Serious Question: How Are You Ready For A Baby With Someone But Not A Committed Relationship?

January 28, 2013  |  

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Yes, I know not everyone wants to get married, and theoretically, the qualities that make one a good parent are different from those of a good spouse – although I think the same underlying principles characterize both identities – but I can’t for the life of me understand how couples can be ready for a baby together, yet in the same breath claim they don’t want to be tied to each other in holy matrimony.

Take for instance, my good guy friend’s girlfriend who recently told him she’s ready to have a baby and that she’d actually prefer a child before a ring. Surprised by her bizarre – and out of order, in my opinion, request – I asked him how he felt about that prospectus. In terms of becoming a father he said, “if it happens, it happens,” and “he wouldn’t mind,” meanwhile on the husband front, he’s making no definitive moves toward marriage. Not exactly what I expect to hear when I’m thinking about expecting.

I am by no means an advocate for rushing down the aisle hastily, and I hate the idea of marrying someone you knocked up accidentally being “doing the right thing.” The way I see it, you’re doing the wrong thing and actually making a complicated situation even worse by trying to bandage children out of wedlock with a marriage. But for those who shy away from the commitment of marrying their current partner in favor of first comes baby then comes marriage, how is it that they don’t recognize parenthood as a union by a different name?
If two people decide to become parents and raise a child together, is that not a commitment? Are you not setting yourself up to have to deal with this other person you’re not sure you can commit to as a husband or wife for the rest of your life as a co-parent anyway? If you believe in marriage and want to be married one day, how can you not see having a child with someone as, arguably, an even riskier prospect than marriage – except for men whose only worry is losing half of their wealth in a divorce. They should know they could lose just as much in child support, though.

Even a single guy friend of mine the other night told me he’s ready to become a father but hasn’t once said anything to me about being with whoever the mother of that child may be. He seems to have an “if it happens, it happens” attitude toward marriage but fatherhood is something he’s trying to make happen like yesterday. And while we’re not all cut out to be husbands or wives – or even parents for that matter – I couldn’t stop myself from trying to explain to him that he’d still find himself in some sort of committed relationship with the mother of his child – even if they were both only simply committed to the wellbeing of their offspring. What he didn’t seem to get was my insistence that that commitment would be a heck of a lot easier with someone who was also committed to his wellbeing, whether in marriage or a monogamous/polyamorous/open relationship of some sort.

He wasn’t hearing it, and the more I listened to him talk the more I got the inkling that the real thing stopping him, and possibly some other people, from taking the marriage step and skipping ahead to the baby is a fear of not being able to be faithful. And while I applaud the ability to recognize that about oneself, it should be known that cheating isn’t any less messy when a ring isn’t involved and a baby is. Matter of fact, I’d argue that you up your chances of getting left with nothing but monthly visitations and child support payments when you cheat on someone you procreated with that way than when you cheat on someone who actually loves you and vowed for better or worse and may actually stay through the indiscretion and let you be a hands-on dad. There’s not much of a safety net for fathers in a world of independent women who already walk around with an “If I could get pregnant by myself I wouldn’t need a man for anything” type of attitude. Why set oneself up for a custody battle by spending less time choosing the mother of your child than you do your baby names? And for women, sure child support may always be an option, that is if you can track down the non-committal sp*rm donor you already knew you didn’t want in your life forever.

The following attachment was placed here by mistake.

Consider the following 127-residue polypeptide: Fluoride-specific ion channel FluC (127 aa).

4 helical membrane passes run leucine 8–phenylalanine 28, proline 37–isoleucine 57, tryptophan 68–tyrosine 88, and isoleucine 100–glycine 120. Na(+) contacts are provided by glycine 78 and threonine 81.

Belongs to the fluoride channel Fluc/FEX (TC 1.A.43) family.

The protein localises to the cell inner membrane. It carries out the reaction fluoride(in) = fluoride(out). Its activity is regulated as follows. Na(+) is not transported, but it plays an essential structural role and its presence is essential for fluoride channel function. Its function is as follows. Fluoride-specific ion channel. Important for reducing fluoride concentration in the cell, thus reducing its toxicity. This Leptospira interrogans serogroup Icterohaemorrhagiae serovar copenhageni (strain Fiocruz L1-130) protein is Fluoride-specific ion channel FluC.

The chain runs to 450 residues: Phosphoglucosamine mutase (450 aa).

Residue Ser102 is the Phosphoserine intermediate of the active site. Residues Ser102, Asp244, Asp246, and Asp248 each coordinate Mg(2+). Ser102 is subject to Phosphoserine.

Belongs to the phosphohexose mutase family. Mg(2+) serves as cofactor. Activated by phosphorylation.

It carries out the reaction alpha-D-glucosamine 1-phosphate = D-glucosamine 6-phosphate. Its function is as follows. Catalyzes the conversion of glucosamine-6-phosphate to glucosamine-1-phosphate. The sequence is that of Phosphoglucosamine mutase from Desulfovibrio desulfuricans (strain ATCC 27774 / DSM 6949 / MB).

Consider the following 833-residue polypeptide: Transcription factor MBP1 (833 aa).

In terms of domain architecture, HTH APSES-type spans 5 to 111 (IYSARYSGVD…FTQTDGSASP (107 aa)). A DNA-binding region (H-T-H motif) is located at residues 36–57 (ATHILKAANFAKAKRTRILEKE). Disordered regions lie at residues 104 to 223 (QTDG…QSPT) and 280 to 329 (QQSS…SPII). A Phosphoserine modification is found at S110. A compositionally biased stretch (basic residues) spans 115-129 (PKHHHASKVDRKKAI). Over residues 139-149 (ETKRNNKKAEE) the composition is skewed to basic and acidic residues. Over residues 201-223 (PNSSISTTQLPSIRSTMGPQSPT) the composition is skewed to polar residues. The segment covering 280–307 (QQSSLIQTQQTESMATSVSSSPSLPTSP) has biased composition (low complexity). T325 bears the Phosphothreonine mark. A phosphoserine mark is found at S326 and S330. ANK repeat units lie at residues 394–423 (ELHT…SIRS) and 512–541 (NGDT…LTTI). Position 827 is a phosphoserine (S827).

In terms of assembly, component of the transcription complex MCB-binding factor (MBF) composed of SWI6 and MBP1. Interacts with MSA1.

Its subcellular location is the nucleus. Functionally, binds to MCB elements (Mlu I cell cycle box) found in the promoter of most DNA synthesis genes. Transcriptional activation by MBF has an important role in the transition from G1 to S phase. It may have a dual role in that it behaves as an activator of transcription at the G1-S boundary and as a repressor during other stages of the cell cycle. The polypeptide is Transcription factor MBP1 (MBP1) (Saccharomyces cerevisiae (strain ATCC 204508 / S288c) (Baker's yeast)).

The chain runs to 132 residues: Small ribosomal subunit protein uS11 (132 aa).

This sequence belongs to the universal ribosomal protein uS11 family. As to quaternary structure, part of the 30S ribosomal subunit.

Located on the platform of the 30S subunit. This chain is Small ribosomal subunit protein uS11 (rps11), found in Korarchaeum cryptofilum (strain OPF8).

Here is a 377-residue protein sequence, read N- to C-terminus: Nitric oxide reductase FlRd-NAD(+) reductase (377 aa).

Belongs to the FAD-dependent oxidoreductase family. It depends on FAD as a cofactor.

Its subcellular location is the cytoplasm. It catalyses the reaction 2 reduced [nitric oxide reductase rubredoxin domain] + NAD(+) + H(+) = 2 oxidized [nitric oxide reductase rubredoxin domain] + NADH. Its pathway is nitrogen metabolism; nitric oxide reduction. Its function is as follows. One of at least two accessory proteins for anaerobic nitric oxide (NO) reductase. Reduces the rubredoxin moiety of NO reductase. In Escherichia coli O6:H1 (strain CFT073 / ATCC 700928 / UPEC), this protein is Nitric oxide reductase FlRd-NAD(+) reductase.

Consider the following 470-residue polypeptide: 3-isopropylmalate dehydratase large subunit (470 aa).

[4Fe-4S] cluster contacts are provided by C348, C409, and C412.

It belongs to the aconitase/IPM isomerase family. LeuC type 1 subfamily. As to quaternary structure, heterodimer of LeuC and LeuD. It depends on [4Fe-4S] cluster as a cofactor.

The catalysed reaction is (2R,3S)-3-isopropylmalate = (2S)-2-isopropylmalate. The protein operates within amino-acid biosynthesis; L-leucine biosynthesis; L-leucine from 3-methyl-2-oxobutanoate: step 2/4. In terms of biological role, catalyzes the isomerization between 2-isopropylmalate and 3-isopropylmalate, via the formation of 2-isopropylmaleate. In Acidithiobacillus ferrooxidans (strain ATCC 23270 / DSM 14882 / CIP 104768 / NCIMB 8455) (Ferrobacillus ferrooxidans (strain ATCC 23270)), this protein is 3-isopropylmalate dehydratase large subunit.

The role of parent and spouse are obviously quite different, but neither can be done well without a little teamwork and a whole lot of compromise. Often people shy away from marriage because they don’t want to be completely accountable to another person, but having a child with someone in lieu of a wedding is no buffer against accountability. If you think that mother is not going to make you pay for that child in some kind of way or expect you to pick your child up and drop him off at the time you say you’re going to pick him up and drop him off and not give you a headache when you don’t pick him off and drop him off at that time, you are sadly mistaken.

Maybe I take parenthood too seriously – that should look like an oxymoron to you by the way – but I think people underestimate the parental value of two individuals who are not just committed to the birth of another human being but also to each other’s betterment. When you’re not, kids get lost in the shuffle and often become pawns that can be pitted against the other, because at the end of the day, all one parent cares about is them and there’s, not the other parent and there’s. If you don’t want to marry, fine. But skipping marriage or a committed relationship and going straight to the baby is no escape from responsibility or even commitment, honestly. Going about parenthood the single, uncommitted way may sound like a good idea in theory, and for some it may work, but if I had to bet on whether that was the easier route, I’m putting my eggs in a different basket – literally.

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